But I’ve been lied to by too many politicians to believe that this is going to happen.

I took issue with a few things Trump said. Don’t patronize me with paraphrasing the Bible. I know you don’t believe in it. Just stop!

Our military does not require rebuilding. We have the largest military in the world. We’re spread across hundred of countries. We spend $600 billion a year on the military. We don’t need to rebuild our “deteriorated” military. We may need to reassign them. We might want to start leaving countries and bringing troops home. We could do it gradually to give the ecnomy time to absorb the new workers. We could deploy some to the border and ports to defend our real needs.

I’ve been opposed to protectionism for a long time and I think Trump’s tariffs sound a lot like Smoot-Hawley, which deepened the Market Correction of 1929 into the Great Depression. If Trump wants to make America Great Again, get rid of the Jones Act so Alaska, Hawaii and Puerto Rico can live affordably. Get rid of all regulations that have come into existence since 2006. Make the agencies involved rest of them justify their existence. All of them. Stop treating Americans like a mass of people like some amorphous organism that all want the same things. Start treating us like individuals and letting us make our own decisions. We are not a collective. Some of us don’t want to be.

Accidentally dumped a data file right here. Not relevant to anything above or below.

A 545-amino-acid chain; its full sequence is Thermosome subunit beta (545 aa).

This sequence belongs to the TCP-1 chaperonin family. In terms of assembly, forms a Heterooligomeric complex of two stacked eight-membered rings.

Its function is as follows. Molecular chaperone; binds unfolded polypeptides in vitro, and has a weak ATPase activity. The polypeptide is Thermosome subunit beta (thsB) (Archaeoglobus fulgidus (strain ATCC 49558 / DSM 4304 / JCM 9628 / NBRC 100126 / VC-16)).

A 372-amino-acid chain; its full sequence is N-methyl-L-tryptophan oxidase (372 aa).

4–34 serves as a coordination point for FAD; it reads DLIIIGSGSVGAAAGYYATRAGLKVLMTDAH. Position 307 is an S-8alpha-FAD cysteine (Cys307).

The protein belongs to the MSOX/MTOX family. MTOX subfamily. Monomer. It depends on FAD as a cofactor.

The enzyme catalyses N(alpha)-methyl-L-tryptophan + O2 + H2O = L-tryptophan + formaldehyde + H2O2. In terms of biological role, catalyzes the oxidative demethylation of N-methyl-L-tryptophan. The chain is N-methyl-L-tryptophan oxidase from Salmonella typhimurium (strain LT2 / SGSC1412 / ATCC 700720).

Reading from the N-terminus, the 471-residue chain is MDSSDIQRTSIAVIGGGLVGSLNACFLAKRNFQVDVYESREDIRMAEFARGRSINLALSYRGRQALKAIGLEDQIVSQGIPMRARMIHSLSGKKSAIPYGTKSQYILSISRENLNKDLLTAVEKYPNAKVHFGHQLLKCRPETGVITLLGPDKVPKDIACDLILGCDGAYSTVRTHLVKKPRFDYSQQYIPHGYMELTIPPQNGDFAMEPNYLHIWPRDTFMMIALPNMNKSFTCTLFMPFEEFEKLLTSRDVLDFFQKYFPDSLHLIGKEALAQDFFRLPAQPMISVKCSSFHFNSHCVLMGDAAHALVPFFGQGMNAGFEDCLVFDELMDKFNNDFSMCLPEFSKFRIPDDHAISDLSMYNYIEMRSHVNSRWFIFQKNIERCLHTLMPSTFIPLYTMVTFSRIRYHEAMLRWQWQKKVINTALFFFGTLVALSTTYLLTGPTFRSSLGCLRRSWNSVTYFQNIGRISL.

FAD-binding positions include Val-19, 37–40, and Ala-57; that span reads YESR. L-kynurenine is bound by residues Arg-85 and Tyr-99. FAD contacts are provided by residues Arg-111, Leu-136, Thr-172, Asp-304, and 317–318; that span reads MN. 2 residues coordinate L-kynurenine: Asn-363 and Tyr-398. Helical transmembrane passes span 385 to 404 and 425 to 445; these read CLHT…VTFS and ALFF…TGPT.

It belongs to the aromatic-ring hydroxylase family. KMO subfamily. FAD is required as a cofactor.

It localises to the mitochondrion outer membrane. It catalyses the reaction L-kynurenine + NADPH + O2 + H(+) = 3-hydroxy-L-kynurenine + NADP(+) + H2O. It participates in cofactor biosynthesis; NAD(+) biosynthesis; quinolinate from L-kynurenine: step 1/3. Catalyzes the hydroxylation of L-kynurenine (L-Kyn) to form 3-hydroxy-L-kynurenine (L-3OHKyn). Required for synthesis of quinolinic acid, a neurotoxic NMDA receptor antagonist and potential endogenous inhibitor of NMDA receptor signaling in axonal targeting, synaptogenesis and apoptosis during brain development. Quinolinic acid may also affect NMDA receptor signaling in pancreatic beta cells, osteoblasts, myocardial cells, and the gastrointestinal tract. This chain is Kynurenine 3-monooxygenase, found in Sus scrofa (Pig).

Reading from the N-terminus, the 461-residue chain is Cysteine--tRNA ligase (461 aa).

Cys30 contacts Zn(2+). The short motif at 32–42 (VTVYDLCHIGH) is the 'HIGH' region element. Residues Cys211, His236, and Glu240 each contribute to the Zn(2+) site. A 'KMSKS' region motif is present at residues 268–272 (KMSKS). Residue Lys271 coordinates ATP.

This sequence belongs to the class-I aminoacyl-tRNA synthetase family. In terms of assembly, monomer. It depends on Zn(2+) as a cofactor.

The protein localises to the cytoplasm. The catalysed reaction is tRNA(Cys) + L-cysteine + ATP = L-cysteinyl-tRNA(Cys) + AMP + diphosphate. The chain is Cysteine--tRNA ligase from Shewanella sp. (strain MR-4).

So, I’m still willing to give Trump a chance, but he also still concerns me.

What worries me more is the protesters who tried to block access to the inaugural. When conservatives were disappointed that Barack Obama was elected president and immediately made it clear that he and the Democratic Congress had no intention of representing the 47% of the country that didn’t vote for him (which was AFTER the inauguration), the “tea party” gathered in parks and auditoriums to make their voices heard, but they didn’t throw rocks or punches or assault people.